Survey: inter-team relationships

I'm going to do two surveys this week. In this one I want to know what the relationship is like between the DBA team and the dev team wherever you work (or whatever comes closest team-wise). Remember the survey is completely anonymous. If you want to, feel free to add an anonymous or otherwise comment below too.

I'll present the results during the second week of February.


Thanks!

6 thoughts on “Survey: inter-team relationships

  1. Last year the DBA role was part of the dev team, the relationship between the dev team and me was great.

    However this year, the DBA role was moved to Operations, now the relationship is strained. The dev team no longer raise change controls but are making changes directly to production. I have raised this with the Dev manager; however the response I got was not what I expected… apparently change controls are too hard to complete.

    I am disappointed… I previously worked with these people, got on well with them and now I can’t stand.

  2. Getting along with AppDevs is generally quite easy on the social level. We’re all nerdy, mostly all like technology and building software. However, the applications and the process don’t necessarily get along with my job duties. For example, AppDev team has app design discussions that don’t include the DBA and you get an operational impedance mismatch. Or an AppDev team wants to use an ORM(no biggie in itself) but doesn’t want to learn how to use the ORM or thinks that the simple examples they see online will translate well to our existing system that isn’t meant for an ORM(worst case scenario). Another relationship killer is the seemingly omnipresent scope creep that comes with poor planning. They say they want it one say, you and the AppDevs build it that way, then the request comes down to make it another way. At that point you and the AppDevs start the Technology-Rock Paper Scissors match for who is going to compromise on this new request that leaves both the AppDevs and the DBA frustrated. There are also the days when someone is just phoning it in but I classify that as just a people/workplace thing and not directly related to the general AppDev vs DBA relationship.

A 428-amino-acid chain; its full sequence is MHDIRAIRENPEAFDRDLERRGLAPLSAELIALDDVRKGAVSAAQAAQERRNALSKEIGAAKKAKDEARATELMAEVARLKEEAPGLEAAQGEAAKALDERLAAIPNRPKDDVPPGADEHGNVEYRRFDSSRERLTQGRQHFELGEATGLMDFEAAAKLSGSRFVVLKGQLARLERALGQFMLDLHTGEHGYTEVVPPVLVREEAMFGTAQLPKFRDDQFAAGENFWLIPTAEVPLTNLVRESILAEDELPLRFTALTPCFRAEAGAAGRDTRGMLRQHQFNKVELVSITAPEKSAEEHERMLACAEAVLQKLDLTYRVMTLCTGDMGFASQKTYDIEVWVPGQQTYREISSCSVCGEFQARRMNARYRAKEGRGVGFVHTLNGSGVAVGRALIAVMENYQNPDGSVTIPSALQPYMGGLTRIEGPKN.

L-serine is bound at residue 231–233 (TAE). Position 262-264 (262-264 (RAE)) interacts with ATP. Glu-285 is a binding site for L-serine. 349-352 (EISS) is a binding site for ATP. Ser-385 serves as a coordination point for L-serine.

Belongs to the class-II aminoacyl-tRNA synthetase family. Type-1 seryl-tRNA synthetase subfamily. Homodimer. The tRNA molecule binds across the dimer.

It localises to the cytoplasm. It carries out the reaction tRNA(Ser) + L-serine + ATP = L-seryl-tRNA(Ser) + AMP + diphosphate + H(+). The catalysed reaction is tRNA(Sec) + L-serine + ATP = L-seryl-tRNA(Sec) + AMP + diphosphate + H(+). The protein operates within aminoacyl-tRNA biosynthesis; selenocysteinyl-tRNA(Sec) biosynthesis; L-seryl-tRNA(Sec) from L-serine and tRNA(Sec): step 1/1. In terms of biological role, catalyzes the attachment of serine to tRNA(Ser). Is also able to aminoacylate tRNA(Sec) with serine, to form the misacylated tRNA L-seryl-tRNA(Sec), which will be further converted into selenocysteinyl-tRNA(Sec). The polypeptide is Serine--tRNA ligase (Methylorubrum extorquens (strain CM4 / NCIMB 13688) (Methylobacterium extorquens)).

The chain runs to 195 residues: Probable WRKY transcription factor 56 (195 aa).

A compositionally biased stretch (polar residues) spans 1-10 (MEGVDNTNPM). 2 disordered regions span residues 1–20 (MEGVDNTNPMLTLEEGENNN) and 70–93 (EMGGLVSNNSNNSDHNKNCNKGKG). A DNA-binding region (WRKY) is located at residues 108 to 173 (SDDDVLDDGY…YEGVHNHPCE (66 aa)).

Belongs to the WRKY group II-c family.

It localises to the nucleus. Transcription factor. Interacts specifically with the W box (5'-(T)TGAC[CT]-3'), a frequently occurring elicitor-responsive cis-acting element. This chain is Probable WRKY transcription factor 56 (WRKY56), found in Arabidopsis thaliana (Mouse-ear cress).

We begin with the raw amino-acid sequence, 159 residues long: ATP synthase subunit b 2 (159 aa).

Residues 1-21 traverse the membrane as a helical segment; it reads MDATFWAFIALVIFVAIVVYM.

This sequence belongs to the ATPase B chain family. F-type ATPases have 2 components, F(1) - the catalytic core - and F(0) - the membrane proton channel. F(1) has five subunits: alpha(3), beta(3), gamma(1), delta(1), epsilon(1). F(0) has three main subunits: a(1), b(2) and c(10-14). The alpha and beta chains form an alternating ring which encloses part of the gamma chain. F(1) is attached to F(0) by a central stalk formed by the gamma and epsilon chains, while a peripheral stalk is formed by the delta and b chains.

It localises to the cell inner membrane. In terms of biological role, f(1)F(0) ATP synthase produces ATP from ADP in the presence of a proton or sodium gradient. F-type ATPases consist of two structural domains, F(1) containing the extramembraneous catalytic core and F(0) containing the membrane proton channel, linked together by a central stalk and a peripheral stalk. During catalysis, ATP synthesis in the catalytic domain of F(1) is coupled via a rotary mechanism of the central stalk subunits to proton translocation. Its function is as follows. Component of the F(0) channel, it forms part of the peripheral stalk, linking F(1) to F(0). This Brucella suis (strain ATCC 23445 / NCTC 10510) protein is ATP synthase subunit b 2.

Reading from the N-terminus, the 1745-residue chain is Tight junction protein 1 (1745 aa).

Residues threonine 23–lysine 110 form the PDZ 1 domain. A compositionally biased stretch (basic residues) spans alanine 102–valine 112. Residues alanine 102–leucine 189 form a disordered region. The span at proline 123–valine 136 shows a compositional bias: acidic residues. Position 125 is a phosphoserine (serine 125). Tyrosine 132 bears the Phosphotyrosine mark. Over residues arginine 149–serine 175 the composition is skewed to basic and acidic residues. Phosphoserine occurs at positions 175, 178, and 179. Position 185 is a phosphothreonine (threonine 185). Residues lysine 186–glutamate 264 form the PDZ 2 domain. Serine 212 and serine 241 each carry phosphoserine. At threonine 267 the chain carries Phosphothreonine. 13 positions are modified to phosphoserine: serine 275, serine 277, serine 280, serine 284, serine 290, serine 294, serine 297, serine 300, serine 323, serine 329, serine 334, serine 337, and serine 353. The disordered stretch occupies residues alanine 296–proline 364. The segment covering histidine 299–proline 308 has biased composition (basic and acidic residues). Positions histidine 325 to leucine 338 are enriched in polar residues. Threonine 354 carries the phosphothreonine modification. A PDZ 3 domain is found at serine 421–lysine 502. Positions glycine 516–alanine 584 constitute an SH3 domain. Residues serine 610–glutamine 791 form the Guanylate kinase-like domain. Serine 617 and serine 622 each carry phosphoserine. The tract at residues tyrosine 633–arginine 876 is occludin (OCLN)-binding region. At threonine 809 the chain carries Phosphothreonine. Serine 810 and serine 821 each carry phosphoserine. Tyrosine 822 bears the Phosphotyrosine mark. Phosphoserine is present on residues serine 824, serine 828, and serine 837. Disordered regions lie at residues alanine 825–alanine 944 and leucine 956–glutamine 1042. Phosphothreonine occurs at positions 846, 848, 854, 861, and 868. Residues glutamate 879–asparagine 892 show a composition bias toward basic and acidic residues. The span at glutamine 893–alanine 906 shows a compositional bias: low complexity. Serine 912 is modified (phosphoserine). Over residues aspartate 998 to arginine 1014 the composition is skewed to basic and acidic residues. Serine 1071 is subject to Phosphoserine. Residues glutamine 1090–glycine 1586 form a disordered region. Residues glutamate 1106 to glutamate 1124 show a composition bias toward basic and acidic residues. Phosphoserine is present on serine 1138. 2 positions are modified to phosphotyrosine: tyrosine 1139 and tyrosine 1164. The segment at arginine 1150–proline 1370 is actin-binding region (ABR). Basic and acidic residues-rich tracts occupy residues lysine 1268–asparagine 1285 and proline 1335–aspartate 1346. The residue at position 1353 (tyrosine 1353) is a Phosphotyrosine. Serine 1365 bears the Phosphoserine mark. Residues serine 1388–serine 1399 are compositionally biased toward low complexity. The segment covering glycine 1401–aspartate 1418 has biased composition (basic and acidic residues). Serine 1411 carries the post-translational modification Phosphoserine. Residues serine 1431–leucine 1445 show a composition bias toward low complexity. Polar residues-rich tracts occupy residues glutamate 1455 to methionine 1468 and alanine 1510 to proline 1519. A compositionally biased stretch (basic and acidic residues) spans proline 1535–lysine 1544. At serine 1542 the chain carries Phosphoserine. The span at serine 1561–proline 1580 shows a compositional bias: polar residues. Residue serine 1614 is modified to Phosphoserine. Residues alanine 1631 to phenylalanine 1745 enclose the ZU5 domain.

3. The developers think the DBAs are a bunch of idle boneheads, and the DBAs think the developers are a bunch of cowboys with little regard for the availability of the live servers. I am in both groups, so share both views.

  4. I said it’s “mostly good” now. I am well respected for my skill set. However, at the place I used to work, it was hostile. That’s where I started to become a DBA. I was a .NET software engineer at the time and, due to the hostility between the software engineers and the DBA group, my team lead decided that we needed a covert DBA so that we could expose our data to different groups under the radar so those groups could do business. That’s where I came in. I showed a lot of promise in the ways of SQL Server and ETLs and I had a generally dismissive attitude toward authority. Luckily, the DB change scripts were run by a separate team and the DBAs didn’t believe in monitoring. I loved it so much I went from covert to overt. As I remember the complaints from my old team lead, I try to keep the servers clean, fast, and secure without being arbitrary or obtuse. That seems to serve me well in my current position.

  5. I’ve recently started at a new company as their DBA. Prior, I was a .NET developer and BSA for 13 years. I am currently reporting to the App Dev manager and have a great relationship with the dev teams. However, I am pushing to move my position to report to Operations as that’s a better fit. I find that while I have great information and work with the dev team when they are coding and designing, I have little feedback and input with the operations team on architectural and planning.

    It’s a toss up where a DBA should fit, but I feel for the larger picture, a DBA needs to have a very tight relationship with operations and planning of the overall infrastructure first and then with application development teams second.

  6. It’s good to read these comments because the DEV team thinks the world (Technical) revolves around them and think DBAs are not technical enough to understand what they are doing. But they have yet to figure out how to use a DB correctly and over normalize and use so much procedural code. I hate talking to DEVs because they try to talk down to you, but in the end I end up saving the day for the end users and get the nice thank you gifts.

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